Nonnina's Baccala Salad Is What Your Seven Fishes Dinner Is Missing

This is the one recipe you need to level up your Seven Fishes dinner from good to Nonnina's house.

Grandma's Baccala Salad
Photo: Getty Images

If you've spent time around Italian-Americans, you've probably heard of Festa dei sette pesci or — The Feast of the Seven Fishes. This is the traditional meal of Christmas Eve, when observant Catholics abstain from eating meat for the day. One thing almost all Italian-Americans can agree on is that a non-negotiable pillar of the meal is baccala. And while colloquially, it can mean "a fool" or "a slap," the term literally refers to salt-dried fillets of cod. It's a food reserved for celebrations and is most often eaten at The Feast of the Seven Fishes or during the season of Lent.

Baccala is inherently shelf-stable and helps stretch one fish even further. In southern Italy, where The Feast of the Seven Fishes hails from, it's part of what's known as cucina povera, or "peasant cooking" — and before refrigeration, it was often the only way for people who couldn't always afford fresh-caught seafood to have fish.

When you buy baccala, it's stiff and covered in salt. To turn it back into juicy, delicious fillets, you have to first soak it in water. Depending on the size of the pieces and how dry it is, the baccala will need to be soaked in water for anywhere between 12 hours and two days; check it by pinching the fish to see if it's softened. It's incredibly important to remember to change the soaking water at least twice a day. (I have so many childhood memories of being told to go down to the basement laundry room in my grandparents' house to change the baccala water during the days leading up to Christmas Eve.)

Like many Italians celebrating The Feast of the Seven Fishes, my family fries pretty much every type of fish, including baccala. And while everyone loves fried white fish, the underdog gem of the Christmas Eve table for my family is always the baccala salad. During Lent, we usually keep it simple with just oil, garlic, and parsley but for Christmas Eve, we dress it up a little more and use the signature recipe from my great-grandmother, my Nonnina. Beyond the parsley and garlic, we usually use pickled hot cherry peppers (grown, preserved, and canned by my grandfather), along with a few other pantry staples. Some other versions of this dish that I have eaten over the years use chili flake in lieu of the cherry peppers and have the addition of capers or oil-cured olives. While these are fine (and delicious!) additions, to me, the best iteration utilizes pickled cherry peppers as the shining star.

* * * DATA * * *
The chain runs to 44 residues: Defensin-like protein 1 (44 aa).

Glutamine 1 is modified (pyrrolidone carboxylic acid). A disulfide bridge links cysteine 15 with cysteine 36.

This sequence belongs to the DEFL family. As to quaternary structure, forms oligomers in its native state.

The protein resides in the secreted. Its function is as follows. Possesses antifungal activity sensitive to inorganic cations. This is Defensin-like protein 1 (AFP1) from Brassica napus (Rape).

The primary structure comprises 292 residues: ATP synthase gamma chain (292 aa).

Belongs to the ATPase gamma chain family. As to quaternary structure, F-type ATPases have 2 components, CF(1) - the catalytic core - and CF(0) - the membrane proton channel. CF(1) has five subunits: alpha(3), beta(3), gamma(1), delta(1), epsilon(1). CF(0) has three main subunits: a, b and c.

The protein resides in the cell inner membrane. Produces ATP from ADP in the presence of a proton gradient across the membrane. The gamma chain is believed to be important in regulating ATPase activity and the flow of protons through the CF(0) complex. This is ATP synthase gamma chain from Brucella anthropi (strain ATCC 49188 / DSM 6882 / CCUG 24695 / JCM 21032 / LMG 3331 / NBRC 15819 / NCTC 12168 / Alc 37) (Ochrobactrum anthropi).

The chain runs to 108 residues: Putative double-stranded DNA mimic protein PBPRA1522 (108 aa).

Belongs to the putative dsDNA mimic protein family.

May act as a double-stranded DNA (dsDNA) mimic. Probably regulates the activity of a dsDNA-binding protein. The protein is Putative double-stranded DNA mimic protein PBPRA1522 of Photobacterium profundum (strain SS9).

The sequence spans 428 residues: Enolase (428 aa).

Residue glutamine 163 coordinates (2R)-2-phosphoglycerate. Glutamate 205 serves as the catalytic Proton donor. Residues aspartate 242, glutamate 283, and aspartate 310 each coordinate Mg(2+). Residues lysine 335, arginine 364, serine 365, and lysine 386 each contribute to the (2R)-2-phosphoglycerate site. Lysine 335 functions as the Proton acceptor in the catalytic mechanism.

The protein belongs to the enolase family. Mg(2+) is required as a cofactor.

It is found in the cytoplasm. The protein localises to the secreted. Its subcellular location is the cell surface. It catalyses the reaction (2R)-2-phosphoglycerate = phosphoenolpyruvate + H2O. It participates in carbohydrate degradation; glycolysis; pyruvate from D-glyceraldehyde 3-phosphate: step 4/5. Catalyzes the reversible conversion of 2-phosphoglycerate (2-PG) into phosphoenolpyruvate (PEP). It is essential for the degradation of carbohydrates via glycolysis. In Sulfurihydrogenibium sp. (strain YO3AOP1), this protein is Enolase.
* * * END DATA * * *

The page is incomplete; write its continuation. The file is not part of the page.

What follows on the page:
When I was a kid, I loved to be a part of the ceremonial fuss of preparing the baccala, but I never really liked to eat it until I got a bit older. Part of why I was so enthusiastic to help make the staple dish is because it was my grandfather's (who I called Nonno) absolute favorite. Because we generally only ate it a few times a year, with Christmas Eve being the best version of the dish, he was always so excited for it. His mother made baccala salad for him growing up in Italy, and as an adult, he would always make a big deal out of going to buy the baccala, getting it into the water, and checking it constantly in the days leading up to Christmas Eve.

While my grandmother and aunts buzzed around the house making fresh pasta, all the other types of fish, and opulent meat centerpieces for Christmas day, the thing my grandfather waited for all year was a simple dried fish salad that reminded him of home. My Nonno was my favorite person in the whole world, and since he's passed, continuing the tradition of making baccala salad helps me feel closer to him during the time of year I miss him the most. So without further adieu, here is my Nonno's favorite baccala recipe, adapted from his mother's original method.

Nonnina's Baccala Salad

  • 1 (12-oz) piece baccala
  • 3-4 large pickled hot cherry peppers, roughly chopped
  • 3 cloves garlic, roughly chopped
  • Extra-virgin olive oil (enough to coat generously, about ¼ cup)
  • 2 tablespoons red wine vinegar
  • 8-10 celery leaves, torn
  • Handful of Italian parsley, roughly chopped
  • Salt and pepper, to taste

1. Put baccala in a pan of cold water; bring to a boil and cook for about 4 to 5 minutes (longer if the fish is a thicker piece); taste to make sure it's cooked through. Remove the fish, drain well, and cool. Break the baccala into bite-sized chunks.

2. Scatter the flaked fish onto your largest serving plate or platter. Sprinkle the cherry peppers and garlic over the fish, then drizzle with oil and vinegar. Finally, top with celery and parsley leaves. Season with salt and pepper, based on how salty the fish tasted when you pulled it out of the water.

3. Refrigerate any leftovers for up to two days — although there probably won't be any!

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